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"What seems astonishing today could become conventional wisdom in a short period of time," says...

"What seems astonishing today could become conventional wisdom in a short period of time," says Steve Forbes, who sees a likely return to the gold standard within 5 years. Forbes is encouraged legislators other than Ron Paul have begun warming to the idea.
Comments (19)
  • Tom B
    , contributor
    Comments (3624) | Send Message
     
    Ron Paul = very, very poor understudy of Ayn Rand = crackpots
    11 May 2011, 08:00 AM Reply Like
  • User 353732
    , contributor
    Comments (4861) | Send Message
     
    All fiat currencies turn to vapor and vanish.

     

    The US dollar will no longer be a global reserve currency within 5 years and will be worthless scrip in 10 ; replaced by some new medium of exchange and store of value.

     

    Whatever emerges will be based on real assets that no Regime or small group of Regimes can debase and is devised by private innovation and experiments, not central bankers.

     

    The US dollar is but one of thousands of currencies in economic history that were onve real money, then debased into claims without the wealth to support these claims, then mere scrip and finally not even a memory.
    11 May 2011, 08:11 AM Reply Like
  • Tack
    , contributor
    Comments (13269) | Send Message
     
    Rather than just offer unsupported diatribe, it night be worthwhile to refer to some actual facts. The modern Japanese Yen has existed since 1871, and the modern British Pound since 1694. Apparently, they aren't vaporizing very quickly.

     

    Also, the idea that any new system of currency pegs couldn't be manipulated by the same politicians that created it is near laughable. Even every incidence of previous attempts to peg to gold was undermined by governments changing conversion prices or even limiting or abolishing conversion rights altogether, all to serve their perceived interests.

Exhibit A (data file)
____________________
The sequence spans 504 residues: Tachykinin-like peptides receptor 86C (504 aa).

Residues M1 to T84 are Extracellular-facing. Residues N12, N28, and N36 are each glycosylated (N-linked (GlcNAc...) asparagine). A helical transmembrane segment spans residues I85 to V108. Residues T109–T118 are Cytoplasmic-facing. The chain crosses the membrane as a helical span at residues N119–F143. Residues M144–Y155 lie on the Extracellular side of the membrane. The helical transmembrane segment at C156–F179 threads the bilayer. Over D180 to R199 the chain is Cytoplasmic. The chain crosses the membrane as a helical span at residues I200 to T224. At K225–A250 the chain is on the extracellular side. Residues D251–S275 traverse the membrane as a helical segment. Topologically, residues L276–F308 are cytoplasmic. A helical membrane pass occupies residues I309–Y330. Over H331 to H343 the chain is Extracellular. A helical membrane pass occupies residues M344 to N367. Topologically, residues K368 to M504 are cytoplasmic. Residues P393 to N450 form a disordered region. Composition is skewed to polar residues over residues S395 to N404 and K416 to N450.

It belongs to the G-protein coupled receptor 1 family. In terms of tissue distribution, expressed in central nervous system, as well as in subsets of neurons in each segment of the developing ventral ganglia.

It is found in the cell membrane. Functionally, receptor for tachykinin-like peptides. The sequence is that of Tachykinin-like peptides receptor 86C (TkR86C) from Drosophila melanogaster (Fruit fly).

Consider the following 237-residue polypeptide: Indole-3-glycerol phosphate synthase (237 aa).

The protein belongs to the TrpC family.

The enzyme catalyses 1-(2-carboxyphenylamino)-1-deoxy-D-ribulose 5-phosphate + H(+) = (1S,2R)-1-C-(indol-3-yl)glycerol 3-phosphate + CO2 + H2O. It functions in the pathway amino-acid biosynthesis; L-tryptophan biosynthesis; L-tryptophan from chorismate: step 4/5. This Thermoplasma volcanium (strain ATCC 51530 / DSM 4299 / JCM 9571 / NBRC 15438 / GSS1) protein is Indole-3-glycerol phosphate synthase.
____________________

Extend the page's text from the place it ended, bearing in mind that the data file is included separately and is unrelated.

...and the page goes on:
Those that make these kinds of hysterical predictions and, even worse, make relatively short-term investment decisions based on this kind of thinking, are very likely to make very poor ones.
    11 May 2011, 08:28 AM Reply Like
  • ehempel
    , contributor
    Comments (106) | Send Message
     
    The Yen was silver backed at its creation and subsequently changed to gold backed in 1897. In WWII the Yen was devalued (funny how governments like to print during war), then afterwards pegged to the USD until the early 1970s. Only since then has it truly been a floating (and fully fiat) currency. Your post is intellectually dishonest to insinuate that they Yen was fiat since 1871.

     

    Same thing for the British Pound. Gold standard up till 1914, pegged to USD at varying rates from 1940 -1971. I do not see how this can be used as an example of a long-lived fiat currency either.
    11 May 2011, 08:57 AM Reply Like
  • WMARKW
    , contributor
    Comments (10324) | Send Message
     
    For nearly 800 years, British subjects were using money that was silver or gold. Japan has used metal coins as well since 2nd century BC. Like the rest of the world, they have abandoned any backing of their currency by metal. And like the rest of the world who uses fiat currency, they too will ultimately crater their currency. That's a fact that is irrefutable based on the history of fiat currencies. 100% failure rate. It's just a matter of time.
    11 May 2011, 12:29 PM Reply Like
  • OptionManiac
    , contributor